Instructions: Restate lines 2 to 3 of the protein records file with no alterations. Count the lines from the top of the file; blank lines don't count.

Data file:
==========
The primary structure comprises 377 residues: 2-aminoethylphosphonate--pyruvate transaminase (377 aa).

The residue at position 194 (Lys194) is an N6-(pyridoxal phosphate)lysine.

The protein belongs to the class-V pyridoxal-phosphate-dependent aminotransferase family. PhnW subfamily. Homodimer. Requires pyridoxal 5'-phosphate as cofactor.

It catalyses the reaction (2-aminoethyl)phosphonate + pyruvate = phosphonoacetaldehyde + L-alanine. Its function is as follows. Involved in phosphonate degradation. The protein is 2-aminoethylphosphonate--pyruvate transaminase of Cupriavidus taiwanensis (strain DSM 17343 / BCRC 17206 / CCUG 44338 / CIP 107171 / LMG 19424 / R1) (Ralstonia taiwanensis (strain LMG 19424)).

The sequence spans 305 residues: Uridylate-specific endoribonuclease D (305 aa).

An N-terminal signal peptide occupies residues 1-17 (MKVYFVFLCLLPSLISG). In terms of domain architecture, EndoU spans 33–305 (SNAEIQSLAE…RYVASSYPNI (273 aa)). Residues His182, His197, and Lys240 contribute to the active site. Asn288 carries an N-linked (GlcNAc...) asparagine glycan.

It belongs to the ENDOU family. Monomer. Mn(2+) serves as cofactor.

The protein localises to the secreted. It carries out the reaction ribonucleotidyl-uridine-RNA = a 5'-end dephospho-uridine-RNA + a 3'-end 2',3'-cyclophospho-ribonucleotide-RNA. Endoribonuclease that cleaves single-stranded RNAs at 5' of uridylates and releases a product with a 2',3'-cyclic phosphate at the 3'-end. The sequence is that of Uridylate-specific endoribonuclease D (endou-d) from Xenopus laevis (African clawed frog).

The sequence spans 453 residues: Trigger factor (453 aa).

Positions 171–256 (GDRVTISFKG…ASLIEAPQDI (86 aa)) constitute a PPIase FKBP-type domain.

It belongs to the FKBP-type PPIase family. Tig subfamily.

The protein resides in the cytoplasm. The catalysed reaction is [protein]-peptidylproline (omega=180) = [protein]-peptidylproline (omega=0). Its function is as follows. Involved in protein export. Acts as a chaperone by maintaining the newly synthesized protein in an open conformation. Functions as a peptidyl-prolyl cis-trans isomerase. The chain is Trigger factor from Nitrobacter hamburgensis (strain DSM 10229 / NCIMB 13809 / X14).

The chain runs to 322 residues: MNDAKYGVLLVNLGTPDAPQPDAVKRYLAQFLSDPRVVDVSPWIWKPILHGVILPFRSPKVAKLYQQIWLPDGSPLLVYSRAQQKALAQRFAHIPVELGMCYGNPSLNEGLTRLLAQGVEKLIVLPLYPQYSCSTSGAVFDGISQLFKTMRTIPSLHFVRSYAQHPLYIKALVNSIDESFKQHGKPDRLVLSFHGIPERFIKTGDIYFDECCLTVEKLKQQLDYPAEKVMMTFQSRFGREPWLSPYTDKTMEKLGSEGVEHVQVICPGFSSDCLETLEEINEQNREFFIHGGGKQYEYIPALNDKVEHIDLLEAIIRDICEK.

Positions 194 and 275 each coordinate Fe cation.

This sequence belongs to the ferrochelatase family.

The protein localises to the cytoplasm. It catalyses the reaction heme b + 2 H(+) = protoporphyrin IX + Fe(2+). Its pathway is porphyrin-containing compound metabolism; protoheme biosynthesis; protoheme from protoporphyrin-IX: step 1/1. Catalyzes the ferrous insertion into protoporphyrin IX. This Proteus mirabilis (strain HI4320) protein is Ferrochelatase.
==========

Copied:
The residue at position 194 (Lys194) is an N6-(pyridoxal phosphate)lysine.

The protein belongs to the class-V pyridoxal-phosphate-dependent aminotransferase family. PhnW subfamily. Homodimer. Requires pyridoxal 5'-phosphate as cofactor.